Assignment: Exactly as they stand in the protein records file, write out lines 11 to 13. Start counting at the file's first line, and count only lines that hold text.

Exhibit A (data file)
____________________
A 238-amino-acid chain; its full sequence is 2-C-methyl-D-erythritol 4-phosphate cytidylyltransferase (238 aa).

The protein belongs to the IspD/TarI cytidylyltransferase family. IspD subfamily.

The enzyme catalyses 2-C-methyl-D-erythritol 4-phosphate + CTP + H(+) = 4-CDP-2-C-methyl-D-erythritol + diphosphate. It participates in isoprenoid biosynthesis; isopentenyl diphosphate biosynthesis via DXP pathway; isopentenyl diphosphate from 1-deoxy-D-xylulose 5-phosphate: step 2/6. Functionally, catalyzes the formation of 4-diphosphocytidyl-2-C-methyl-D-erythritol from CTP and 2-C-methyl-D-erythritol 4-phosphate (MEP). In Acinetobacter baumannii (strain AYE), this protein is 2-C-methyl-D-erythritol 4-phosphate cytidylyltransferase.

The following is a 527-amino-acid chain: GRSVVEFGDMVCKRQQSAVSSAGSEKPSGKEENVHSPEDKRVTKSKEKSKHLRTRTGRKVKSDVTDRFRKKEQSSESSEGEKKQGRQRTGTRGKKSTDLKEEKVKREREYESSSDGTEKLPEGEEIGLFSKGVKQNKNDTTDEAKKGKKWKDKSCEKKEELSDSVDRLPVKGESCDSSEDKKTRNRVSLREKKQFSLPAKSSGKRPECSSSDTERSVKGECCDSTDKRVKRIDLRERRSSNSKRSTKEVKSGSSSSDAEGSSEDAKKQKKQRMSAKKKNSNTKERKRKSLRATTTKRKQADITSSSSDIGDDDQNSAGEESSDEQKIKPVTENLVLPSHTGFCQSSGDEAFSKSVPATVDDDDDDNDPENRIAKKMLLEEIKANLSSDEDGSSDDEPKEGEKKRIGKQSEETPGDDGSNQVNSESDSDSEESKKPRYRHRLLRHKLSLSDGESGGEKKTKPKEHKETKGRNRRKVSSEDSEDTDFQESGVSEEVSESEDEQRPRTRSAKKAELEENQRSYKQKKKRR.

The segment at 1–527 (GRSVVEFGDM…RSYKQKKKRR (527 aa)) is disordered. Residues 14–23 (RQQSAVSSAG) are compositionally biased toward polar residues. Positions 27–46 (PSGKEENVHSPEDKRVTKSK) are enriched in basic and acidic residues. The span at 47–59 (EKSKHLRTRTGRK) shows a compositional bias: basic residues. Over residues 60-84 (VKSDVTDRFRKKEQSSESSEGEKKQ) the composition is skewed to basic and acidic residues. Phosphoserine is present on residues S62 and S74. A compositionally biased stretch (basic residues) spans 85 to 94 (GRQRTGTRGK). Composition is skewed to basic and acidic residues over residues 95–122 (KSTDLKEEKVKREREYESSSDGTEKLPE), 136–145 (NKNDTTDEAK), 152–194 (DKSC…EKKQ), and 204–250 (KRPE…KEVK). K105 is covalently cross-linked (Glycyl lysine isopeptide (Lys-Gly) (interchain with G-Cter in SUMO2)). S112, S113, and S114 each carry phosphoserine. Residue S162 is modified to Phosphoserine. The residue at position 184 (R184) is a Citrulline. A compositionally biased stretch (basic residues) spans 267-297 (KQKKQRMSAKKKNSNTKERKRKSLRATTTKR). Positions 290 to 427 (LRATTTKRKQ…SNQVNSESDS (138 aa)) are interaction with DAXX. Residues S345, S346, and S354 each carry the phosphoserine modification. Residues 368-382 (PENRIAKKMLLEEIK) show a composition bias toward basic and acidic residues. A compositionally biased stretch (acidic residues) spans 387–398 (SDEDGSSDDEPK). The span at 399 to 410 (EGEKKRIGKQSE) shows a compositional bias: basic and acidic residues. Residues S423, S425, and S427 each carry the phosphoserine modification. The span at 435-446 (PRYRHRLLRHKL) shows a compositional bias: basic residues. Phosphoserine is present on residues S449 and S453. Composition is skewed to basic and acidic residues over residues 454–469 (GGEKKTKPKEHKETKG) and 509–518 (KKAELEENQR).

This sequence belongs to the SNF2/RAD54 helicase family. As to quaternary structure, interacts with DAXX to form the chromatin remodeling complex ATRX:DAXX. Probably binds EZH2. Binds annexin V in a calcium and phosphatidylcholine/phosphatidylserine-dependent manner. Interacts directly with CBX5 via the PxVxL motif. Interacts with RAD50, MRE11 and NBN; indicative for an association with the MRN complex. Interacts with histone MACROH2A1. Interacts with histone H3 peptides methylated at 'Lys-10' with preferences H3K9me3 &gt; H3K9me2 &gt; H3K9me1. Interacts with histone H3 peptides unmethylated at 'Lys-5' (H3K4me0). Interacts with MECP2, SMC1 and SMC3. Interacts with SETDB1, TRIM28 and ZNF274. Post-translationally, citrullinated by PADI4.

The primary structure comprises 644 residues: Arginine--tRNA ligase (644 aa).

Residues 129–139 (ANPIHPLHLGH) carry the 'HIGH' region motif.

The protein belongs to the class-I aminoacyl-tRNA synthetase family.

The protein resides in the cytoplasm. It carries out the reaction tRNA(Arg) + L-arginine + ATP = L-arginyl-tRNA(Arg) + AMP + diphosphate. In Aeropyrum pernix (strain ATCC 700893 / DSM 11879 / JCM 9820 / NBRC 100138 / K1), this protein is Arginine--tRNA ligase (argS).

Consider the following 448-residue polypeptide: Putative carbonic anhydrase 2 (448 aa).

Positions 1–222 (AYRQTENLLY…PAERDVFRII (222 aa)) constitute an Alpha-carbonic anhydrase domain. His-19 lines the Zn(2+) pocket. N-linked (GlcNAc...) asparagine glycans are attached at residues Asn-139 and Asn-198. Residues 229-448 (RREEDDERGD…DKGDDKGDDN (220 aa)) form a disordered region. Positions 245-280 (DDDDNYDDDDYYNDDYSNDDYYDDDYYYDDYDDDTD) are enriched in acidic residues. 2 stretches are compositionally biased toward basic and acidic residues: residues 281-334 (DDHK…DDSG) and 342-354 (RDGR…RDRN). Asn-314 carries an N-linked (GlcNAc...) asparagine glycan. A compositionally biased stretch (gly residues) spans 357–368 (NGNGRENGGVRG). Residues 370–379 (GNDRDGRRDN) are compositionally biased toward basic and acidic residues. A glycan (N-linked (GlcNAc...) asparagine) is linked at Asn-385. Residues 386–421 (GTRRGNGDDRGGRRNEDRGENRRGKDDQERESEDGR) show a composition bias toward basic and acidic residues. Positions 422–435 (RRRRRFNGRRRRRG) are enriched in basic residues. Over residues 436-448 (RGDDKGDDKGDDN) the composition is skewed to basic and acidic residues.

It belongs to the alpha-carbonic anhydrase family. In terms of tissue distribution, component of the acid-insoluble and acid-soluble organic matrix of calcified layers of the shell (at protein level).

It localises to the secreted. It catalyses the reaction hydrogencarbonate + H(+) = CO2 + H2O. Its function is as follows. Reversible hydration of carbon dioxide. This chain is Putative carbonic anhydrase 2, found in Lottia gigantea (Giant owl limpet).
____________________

Consider the following 448-residue polypeptide: Putative carbonic anhydrase 2 (448 aa).

Positions 1–222 (AYRQTENLLY…PAERDVFRII (222 aa)) constitute an Alpha-carbonic anhydrase domain. His-19 lines the Zn(2+) pocket. N-linked (GlcNAc...) asparagine glycans are attached at residues Asn-139 and Asn-198. Residues 229-448 (RREEDDERGD…DKGDDKGDDN (220 aa)) form a disordered region. Positions 245-280 (DDDDNYDDDDYYNDDYSNDDYYDDDYYYDDYDDDTD) are enriched in acidic residues. 2 stretches are compositionally biased toward basic and acidic residues: residues 281-334 (DDHK…DDSG) and 342-354 (RDGR…RDRN). Asn-314 carries an N-linked (GlcNAc...) asparagine glycan. A compositionally biased stretch (gly residues) spans 357–368 (NGNGRENGGVRG). Residues 370–379 (GNDRDGRRDN) are compositionally biased toward basic and acidic residues. A glycan (N-linked (GlcNAc...) asparagine) is linked at Asn-385. Residues 386–421 (GTRRGNGDDRGGRRNEDRGENRRGKDDQERESEDGR) show a composition bias toward basic and acidic residues. Positions 422–435 (RRRRRFNGRRRRRG) are enriched in basic residues. Over residues 436-448 (RGDDKGDDKGDDN) the composition is skewed to basic and acidic residues.

It belongs to the alpha-carbonic anhydrase family. In terms of tissue distribution, component of the acid-insoluble and acid-soluble organic matrix of calcified layers of the shell (at protein level).